The reduction of free animals to useful “objects” is as shameful as it is, at times, even weird, if we consider how self-defeating it is for the responsible “race”. To get an idea of the havoc the transformation of wild animals into domestic products has caused in the fate of the human race, we just need to look through the works of economist Frances Moore Lappé analyzing the connection between breeding and global hunger. Examining data that are as simple as they are shocking, Lappé notes:

145 million tons of grain and soybeans were fed to livestock in 1979—cattle, poultry, and hogs. Of that feed only 21 million tons were available to human beings after the energy conversion, in the form of meat, poultry, and eggs. ‘The rest, about 124 million tons of grain and soybeans, became inaccessible to human consumption’. Lappé calculated that if the 124 million tons of wasted grain and soy were… converted to human use [it] could provide ‘the equivalent of one cup of grain for every single human being on earth every day for a year’.[119]

To keep viewing the breeding of animals as an activity that can help sustain humanity is to keep looking away. Domestication, apart from being ethically questionable, impoverishes the world—both the world suffering it and the world that is supposed to benefit from it. And if we consider the devastating impacts of animal enslavement on people’s health, these doubts are further reinforced.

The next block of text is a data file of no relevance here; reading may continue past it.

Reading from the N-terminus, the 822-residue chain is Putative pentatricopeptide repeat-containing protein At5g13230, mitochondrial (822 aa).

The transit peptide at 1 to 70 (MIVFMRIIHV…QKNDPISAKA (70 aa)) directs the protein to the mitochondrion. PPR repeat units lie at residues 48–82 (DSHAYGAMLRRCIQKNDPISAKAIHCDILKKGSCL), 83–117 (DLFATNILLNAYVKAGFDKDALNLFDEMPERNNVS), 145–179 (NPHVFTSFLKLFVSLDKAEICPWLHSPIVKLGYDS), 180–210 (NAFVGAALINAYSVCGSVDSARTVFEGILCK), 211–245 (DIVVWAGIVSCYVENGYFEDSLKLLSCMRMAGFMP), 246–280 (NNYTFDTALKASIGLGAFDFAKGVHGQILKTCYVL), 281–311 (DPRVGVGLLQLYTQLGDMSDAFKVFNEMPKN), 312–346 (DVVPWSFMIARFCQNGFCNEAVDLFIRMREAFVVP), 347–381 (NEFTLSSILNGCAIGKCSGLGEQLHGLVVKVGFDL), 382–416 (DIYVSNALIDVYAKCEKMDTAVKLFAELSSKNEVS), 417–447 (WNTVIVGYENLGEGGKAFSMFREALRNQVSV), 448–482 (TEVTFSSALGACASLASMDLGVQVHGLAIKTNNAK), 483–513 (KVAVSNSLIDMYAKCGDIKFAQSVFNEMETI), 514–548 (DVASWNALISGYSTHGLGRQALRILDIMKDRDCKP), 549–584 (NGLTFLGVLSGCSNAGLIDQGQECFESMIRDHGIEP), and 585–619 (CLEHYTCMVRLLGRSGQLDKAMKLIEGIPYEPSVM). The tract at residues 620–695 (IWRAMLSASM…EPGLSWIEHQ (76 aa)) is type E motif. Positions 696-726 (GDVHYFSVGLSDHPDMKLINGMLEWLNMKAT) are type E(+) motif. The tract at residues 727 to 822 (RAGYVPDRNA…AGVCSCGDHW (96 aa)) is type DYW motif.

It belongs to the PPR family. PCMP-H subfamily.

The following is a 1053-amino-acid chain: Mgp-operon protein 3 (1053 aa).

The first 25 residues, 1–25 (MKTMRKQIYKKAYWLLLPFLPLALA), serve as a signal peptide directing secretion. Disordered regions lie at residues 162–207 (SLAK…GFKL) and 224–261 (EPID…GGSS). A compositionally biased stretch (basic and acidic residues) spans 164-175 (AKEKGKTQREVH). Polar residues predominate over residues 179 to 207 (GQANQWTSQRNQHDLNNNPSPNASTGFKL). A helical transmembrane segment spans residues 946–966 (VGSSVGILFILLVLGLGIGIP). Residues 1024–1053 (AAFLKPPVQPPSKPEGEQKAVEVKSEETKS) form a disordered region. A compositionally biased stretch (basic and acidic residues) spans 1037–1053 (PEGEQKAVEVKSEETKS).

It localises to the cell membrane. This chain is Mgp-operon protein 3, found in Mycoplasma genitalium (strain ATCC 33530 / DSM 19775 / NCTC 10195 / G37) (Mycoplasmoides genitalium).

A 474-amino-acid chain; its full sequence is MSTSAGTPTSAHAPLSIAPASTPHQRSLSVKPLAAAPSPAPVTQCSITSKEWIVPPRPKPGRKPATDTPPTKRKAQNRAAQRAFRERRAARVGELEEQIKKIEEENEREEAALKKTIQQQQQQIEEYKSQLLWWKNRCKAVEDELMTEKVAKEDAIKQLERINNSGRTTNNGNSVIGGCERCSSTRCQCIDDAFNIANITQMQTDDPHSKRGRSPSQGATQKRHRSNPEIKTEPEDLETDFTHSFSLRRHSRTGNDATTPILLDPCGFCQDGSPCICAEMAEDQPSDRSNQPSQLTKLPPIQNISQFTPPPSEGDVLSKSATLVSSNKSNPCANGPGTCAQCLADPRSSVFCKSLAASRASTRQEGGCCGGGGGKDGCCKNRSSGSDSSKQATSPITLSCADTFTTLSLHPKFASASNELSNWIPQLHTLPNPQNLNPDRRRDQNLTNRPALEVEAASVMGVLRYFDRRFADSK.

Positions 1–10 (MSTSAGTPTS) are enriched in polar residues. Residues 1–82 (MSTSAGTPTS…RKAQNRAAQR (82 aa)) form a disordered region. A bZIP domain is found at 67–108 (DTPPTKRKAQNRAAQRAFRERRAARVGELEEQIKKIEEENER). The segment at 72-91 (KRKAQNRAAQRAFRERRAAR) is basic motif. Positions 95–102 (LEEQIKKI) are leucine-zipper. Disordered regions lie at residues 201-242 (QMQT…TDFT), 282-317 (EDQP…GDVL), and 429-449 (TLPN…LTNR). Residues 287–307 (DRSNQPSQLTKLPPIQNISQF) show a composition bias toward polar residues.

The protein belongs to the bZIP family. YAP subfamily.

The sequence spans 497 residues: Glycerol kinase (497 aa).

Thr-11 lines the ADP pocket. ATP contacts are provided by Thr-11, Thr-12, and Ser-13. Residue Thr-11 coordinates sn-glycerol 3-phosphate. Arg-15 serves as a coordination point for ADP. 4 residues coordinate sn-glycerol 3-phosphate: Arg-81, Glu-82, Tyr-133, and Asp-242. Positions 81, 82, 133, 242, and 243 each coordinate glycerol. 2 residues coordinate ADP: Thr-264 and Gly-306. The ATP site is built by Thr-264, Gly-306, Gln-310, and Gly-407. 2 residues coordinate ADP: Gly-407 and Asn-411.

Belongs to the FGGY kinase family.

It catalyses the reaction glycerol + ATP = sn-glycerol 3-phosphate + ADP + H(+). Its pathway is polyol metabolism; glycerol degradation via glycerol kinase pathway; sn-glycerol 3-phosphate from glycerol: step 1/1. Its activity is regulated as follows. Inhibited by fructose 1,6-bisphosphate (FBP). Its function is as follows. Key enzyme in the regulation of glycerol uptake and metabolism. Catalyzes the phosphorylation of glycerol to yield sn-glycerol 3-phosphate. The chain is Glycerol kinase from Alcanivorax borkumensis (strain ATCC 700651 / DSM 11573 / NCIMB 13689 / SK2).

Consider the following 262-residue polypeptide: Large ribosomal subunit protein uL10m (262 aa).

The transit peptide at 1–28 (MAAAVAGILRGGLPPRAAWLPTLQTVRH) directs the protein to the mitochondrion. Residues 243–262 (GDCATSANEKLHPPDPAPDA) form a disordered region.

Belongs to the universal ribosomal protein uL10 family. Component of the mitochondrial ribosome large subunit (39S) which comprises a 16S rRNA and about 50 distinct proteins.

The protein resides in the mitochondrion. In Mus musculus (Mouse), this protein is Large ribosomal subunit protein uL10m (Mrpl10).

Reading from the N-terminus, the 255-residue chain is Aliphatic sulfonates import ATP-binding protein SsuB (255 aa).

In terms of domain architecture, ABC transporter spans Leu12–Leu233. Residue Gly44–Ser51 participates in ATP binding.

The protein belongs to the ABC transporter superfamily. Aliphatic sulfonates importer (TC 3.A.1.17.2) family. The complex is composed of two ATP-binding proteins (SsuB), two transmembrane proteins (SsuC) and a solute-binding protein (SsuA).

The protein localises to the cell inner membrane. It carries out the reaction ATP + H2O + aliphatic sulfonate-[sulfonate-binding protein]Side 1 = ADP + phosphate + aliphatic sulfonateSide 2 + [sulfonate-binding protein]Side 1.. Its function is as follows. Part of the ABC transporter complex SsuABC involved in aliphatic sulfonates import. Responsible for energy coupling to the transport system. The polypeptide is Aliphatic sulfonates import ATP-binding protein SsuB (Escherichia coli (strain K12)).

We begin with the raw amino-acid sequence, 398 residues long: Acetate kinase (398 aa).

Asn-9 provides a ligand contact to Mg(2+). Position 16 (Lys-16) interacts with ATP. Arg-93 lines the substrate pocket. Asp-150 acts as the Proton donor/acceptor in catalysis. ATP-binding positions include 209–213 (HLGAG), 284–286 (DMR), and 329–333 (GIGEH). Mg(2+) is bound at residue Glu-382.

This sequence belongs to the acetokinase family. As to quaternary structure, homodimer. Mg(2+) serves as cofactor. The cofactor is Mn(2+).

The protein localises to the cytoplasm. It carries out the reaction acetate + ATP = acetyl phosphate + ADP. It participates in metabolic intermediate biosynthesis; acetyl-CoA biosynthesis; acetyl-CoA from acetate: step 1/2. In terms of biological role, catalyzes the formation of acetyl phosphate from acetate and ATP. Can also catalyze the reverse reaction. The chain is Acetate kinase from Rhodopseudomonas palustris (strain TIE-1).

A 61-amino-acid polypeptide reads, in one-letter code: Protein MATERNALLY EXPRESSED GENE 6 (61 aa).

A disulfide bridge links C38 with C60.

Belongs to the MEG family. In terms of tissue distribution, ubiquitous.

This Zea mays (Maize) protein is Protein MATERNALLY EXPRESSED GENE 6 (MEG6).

In fact, when farming is not directly implied in the development of most serious contagious diseases, the reduction of animals to objects at the service of humanity is a causal factor. Jared Diamond[120] writes: “The major killers of humanity throughout our recent history—smallpox, flu, tuberculosis, malaria, plague, measles, and cholera—are infectious diseases that evolved from diseases of animals”. And McNeill maintains that “Most and probably all of the distinctive infectious diseases of civilization transferred to human populations from animal herds”.[121]

Among the lethal gifts we received from animals segregated by humans there certainly is pertussis, which we got from pigs and dogs,[122] leprosy, which came from water buffalo,[123] and diphtheria from cattle.[124] Also “measles and tuberculosis have originated from cattle diseases, while flu is an adaptation of a virus of hogs and ducks to humans. The origin of smallpox remains obscure—it is unclear whether it reached humans from camels or cattle”.[125] Even the common cold has been passed to us by animals we had domesticated, in this case by horses.[126] In such circumstances, it does not surprise that Michael Greger, Director of Public Health at the Humane Society of the United States, said: “Animal agriculture is not just a public health hazard for those that consume meat”.[127] Quoting a Stanford University study, the veterinary expert reminds us that “the single worst epidemic in recorded world history, the 1918 influenza pandemic, has been blamed on the livestock industry. In that case, the unnatural density and proximity of ducks and pigs raised for slaughter probably led to the deaths of 20 to 40 million people across the world”.[128] However, even the World Bank lately warned that “extraordinary proximate concentration of people and livestock poses probably one of the most serious environmental and public health challenges for the coming decades”.[129] And our everyday life perfectly confirms that concern.